Masters in Statistics programs prepare students to conduct research, teach and practice their knowledge of the theory, methodology and application of statistical principles as researchers and statistical consultants. A master's degree in statistics or mathematics usually is the minimum educational requirement for most statistician jobs. Research and academic positions usually require a Ph.D. in statistics. Beginning positions in industrial research often require a master's degree combined with several years of experience.
In order to apply for admission to a master’s program in statistics or biostatistics, students must possess an understanding of the basic concepts and methods of statistics, along with mathematics, calculus and linear algebra. Acceptance into graduate statistics programs does not require an undergraduate degree in statistics, although good training in mathematics is essential.
Statistics graduate schools teach core theories, applied statistics, critical thinking skills and practice principles. Many graduate schools offer degrees in fields that include a sufficient number of courses in statistics to qualify graduates for some entry-level positions with the Federal Government
Many master's programs in statistics often require the following coursework:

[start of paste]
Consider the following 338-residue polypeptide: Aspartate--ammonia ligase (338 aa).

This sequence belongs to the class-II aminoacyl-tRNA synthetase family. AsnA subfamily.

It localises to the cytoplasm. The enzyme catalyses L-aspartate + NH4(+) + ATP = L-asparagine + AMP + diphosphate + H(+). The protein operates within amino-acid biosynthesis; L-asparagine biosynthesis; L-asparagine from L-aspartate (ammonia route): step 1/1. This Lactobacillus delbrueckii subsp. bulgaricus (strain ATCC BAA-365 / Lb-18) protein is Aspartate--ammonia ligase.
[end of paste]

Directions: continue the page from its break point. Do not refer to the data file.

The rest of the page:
Those with graduate degrees in statistics enter fields such as medical research, government, financial services and healthcare. Master's and Ph.D. degree holders often engage in research, develop statistical methods, or, after a number of years of experience in a particular area, become statistical
According to the Bureau of Labor Statistics, statisticians held about 27,600 jobs in 2012. This number is projected to grow by 27% between 2012 and 2022. Statisticians with a master's degree in statistics who have a strong background in an allied field such as finance, biology, engineering or computer science, are expected to have the strongest prospects of finding jobs
In 2012 the median annual salary for statisticians was $75,560, the top 10% of earners made more than $121,890, while the bottom 10% of earners made less than $42,220.